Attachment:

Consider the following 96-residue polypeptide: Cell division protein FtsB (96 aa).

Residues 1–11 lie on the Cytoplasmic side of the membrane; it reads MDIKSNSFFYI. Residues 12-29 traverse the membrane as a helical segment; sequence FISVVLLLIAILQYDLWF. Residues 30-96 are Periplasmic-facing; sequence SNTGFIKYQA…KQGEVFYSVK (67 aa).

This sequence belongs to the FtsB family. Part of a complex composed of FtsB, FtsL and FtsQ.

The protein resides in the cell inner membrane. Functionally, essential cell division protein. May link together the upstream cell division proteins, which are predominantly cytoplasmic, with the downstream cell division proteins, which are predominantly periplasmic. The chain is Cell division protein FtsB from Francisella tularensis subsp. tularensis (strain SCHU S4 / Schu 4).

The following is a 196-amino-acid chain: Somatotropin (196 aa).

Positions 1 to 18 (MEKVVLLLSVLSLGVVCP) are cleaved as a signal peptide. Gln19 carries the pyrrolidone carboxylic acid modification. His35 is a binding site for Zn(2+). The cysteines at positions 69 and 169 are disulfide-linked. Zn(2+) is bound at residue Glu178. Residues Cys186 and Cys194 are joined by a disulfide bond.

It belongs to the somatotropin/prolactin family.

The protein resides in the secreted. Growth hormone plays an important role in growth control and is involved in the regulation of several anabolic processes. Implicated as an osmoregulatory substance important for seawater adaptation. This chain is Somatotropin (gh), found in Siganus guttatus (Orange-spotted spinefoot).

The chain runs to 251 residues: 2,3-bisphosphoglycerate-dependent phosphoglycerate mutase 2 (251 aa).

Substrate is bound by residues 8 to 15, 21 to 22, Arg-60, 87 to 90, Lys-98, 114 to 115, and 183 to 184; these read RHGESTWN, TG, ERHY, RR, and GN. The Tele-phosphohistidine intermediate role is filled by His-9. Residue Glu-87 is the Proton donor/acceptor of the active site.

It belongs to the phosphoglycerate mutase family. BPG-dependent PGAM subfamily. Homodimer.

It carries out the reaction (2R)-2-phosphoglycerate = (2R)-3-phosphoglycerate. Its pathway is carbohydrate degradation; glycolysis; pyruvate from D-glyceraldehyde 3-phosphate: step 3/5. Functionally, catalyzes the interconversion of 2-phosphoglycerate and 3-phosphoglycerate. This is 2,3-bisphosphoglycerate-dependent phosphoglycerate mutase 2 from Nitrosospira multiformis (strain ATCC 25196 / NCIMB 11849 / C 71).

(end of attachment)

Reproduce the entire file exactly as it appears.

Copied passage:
Consider the following 96-residue polypeptide: Cell division protein FtsB (96 aa).

Residues 1–11 lie on the Cytoplasmic side of the membrane; it reads MDIKSNSFFYI. Residues 12-29 traverse the membrane as a helical segment; sequence FISVVLLLIAILQYDLWF. Residues 30-96 are Periplasmic-facing; sequence SNTGFIKYQA…KQGEVFYSVK (67 aa).

This sequence belongs to the FtsB family. Part of a complex composed of FtsB, FtsL and FtsQ.

The protein resides in the cell inner membrane. Functionally, essential cell division protein. May link together the upstream cell division proteins, which are predominantly cytoplasmic, with the downstream cell division proteins, which are predominantly periplasmic. The chain is Cell division protein FtsB from Francisella tularensis subsp. tularensis (strain SCHU S4 / Schu 4).

The following is a 196-amino-acid chain: Somatotropin (196 aa).

Positions 1 to 18 (MEKVVLLLSVLSLGVVCP) are cleaved as a signal peptide. Gln19 carries the pyrrolidone carboxylic acid modification. His35 is a binding site for Zn(2+). The cysteines at positions 69 and 169 are disulfide-linked. Zn(2+) is bound at residue Glu178. Residues Cys186 and Cys194 are joined by a disulfide bond.

It belongs to the somatotropin/prolactin family.

The protein resides in the secreted. Growth hormone plays an important role in growth control and is involved in the regulation of several anabolic processes. Implicated as an osmoregulatory substance important for seawater adaptation. This chain is Somatotropin (gh), found in Siganus guttatus (Orange-spotted spinefoot).

The chain runs to 251 residues: 2,3-bisphosphoglycerate-dependent phosphoglycerate mutase 2 (251 aa).

Substrate is bound by residues 8 to 15, 21 to 22, Arg-60, 87 to 90, Lys-98, 114 to 115, and 183 to 184; these read RHGESTWN, TG, ERHY, RR, and GN. The Tele-phosphohistidine intermediate role is filled by His-9. Residue Glu-87 is the Proton donor/acceptor of the active site.

It belongs to the phosphoglycerate mutase family. BPG-dependent PGAM subfamily. Homodimer.

It carries out the reaction (2R)-2-phosphoglycerate = (2R)-3-phosphoglycerate. Its pathway is carbohydrate degradation; glycolysis; pyruvate from D-glyceraldehyde 3-phosphate: step 3/5. Functionally, catalyzes the interconversion of 2-phosphoglycerate and 3-phosphoglycerate. This is 2,3-bisphosphoglycerate-dependent phosphoglycerate mutase 2 from Nitrosospira multiformis (strain ATCC 25196 / NCIMB 11849 / C 71).